Monday January 16th, 2012, 10:46 am
A sure fire way to fight email overload and reach inbox zero is through good email etiquette.
How many times have you read an email which says just ‘OK’ or ‘Thanks’? What does the sender really mean. Do they mean ‘thanks I have your response and will get back to you’. ‘Thanks – end of conversation.’
Conversely, there is the long complex messages which you skim read a couple of time, have no clear idea what is really being said and park them for a while in the hope they will go away or send you a clearer follow-up.
I’d bet we have all been guilty of sending emails which fall in to both categories at some point in our lives. I have.
One crucial aspect of good email etiquette is the way the content of the email is structured. Your goal must be to send the right message, right first time, no matter how short or long your message. Writing in clear concise language is the starting point. Even if the reply is short be precise about what you and saying. For example, ‘Thanks – we will discuss your proposal and get back to you next week’.
Here are my three top tips.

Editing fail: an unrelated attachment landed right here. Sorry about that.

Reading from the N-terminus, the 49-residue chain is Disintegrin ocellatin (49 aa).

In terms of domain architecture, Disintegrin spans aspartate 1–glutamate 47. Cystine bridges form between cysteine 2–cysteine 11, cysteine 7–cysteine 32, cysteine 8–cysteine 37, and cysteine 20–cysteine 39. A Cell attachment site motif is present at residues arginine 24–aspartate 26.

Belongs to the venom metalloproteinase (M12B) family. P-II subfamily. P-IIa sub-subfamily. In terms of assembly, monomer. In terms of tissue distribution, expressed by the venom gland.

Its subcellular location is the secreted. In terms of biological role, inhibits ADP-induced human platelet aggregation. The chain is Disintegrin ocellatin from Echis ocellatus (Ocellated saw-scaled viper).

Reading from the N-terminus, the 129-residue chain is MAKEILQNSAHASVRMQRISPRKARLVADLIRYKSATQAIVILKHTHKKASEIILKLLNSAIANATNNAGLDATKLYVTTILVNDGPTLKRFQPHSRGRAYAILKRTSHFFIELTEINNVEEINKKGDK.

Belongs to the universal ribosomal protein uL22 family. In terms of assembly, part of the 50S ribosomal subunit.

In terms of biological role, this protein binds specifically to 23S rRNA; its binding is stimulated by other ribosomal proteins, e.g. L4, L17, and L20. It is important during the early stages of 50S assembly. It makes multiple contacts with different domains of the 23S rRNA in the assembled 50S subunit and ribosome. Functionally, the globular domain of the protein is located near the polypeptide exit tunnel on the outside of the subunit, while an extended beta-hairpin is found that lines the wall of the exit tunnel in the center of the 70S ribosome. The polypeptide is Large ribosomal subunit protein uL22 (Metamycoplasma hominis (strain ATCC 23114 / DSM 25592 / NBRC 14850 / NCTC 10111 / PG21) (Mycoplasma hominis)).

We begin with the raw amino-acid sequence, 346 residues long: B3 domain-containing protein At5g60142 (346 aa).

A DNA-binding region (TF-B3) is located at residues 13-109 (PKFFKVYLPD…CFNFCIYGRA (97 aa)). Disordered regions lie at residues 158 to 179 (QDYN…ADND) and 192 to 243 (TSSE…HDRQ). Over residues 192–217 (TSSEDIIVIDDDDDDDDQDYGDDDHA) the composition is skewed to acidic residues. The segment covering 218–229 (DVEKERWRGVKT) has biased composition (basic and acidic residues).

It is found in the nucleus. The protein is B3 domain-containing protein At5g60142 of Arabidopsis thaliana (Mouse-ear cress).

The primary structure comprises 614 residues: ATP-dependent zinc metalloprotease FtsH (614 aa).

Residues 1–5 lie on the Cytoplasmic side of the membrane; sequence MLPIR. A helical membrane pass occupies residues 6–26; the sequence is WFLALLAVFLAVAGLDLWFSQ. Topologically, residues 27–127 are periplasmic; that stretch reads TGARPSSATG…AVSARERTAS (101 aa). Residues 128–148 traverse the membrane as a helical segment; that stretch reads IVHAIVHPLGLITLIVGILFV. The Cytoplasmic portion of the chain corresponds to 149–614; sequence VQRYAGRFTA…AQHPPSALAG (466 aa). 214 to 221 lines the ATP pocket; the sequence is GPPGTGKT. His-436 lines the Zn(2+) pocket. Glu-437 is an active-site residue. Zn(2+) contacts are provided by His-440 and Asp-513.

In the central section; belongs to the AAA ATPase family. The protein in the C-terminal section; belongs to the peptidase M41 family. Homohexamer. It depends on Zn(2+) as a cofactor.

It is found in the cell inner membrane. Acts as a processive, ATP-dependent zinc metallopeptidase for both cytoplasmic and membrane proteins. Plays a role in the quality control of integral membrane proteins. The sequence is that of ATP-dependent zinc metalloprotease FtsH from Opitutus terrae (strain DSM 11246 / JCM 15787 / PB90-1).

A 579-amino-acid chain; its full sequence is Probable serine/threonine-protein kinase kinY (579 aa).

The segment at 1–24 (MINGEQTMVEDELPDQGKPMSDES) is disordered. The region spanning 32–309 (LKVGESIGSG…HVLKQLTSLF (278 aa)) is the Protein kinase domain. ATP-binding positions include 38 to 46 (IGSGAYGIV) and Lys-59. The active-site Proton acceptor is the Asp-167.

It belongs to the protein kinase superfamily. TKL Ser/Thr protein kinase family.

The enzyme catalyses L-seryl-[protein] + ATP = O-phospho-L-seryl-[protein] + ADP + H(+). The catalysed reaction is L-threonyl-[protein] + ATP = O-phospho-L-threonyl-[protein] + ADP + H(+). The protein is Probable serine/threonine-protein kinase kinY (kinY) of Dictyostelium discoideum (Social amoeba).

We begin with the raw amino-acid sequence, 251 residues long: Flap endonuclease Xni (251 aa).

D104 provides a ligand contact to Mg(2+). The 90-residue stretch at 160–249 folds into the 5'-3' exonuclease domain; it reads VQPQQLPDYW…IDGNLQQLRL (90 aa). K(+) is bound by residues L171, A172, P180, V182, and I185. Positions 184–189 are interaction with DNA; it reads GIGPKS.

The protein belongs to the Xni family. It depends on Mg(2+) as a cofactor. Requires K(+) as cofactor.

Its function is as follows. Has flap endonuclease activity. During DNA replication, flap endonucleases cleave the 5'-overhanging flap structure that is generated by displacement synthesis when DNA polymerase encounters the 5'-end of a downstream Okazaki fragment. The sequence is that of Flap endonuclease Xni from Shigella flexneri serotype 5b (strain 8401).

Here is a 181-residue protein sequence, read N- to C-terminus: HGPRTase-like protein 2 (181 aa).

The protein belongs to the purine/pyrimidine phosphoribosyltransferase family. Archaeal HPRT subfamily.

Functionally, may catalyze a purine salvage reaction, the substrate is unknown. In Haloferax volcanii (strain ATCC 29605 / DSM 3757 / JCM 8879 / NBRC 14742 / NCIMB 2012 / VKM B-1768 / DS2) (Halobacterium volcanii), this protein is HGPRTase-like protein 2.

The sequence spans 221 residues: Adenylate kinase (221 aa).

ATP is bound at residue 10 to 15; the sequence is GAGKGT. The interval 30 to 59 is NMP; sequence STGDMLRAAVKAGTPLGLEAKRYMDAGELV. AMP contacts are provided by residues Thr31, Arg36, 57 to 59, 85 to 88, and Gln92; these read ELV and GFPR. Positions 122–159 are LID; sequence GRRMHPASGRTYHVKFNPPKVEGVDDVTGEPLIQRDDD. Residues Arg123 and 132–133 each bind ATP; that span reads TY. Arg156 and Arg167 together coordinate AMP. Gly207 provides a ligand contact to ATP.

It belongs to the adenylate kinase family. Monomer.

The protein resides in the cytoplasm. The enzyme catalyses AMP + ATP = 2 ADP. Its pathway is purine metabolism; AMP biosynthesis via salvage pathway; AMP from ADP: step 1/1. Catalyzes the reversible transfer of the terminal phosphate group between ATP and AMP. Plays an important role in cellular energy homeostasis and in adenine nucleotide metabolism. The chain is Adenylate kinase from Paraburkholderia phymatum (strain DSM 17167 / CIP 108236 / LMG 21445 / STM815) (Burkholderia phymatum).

- Avoid text speak at all costs – it’s confusing and does not convey a professional image. Moreover not everyone understand text speak.
- Check you grammar and spelling.
- Re-read as many times as necessary before hitting send. Ask yourself, ‘What will the recipient understand by what I am saying?’
For those like me who stiil struggle to write good English an invaluable aid is Lynne Truss’s book ‘Eats Shoots and Leaves’.
Using good email etiquette reduces the rounds of unnecessary email ping-pong as it limits the scope for misunderstanding. In turn this helps you reduce the email overload and achieve an inbox zero that is an empty inbox.
For more tips and hints on how to improve your email etiquette follow me on Twitter as @emaildoctor. This week’s daily tips focus on email etiquette to reduce the gap for misunderstanding.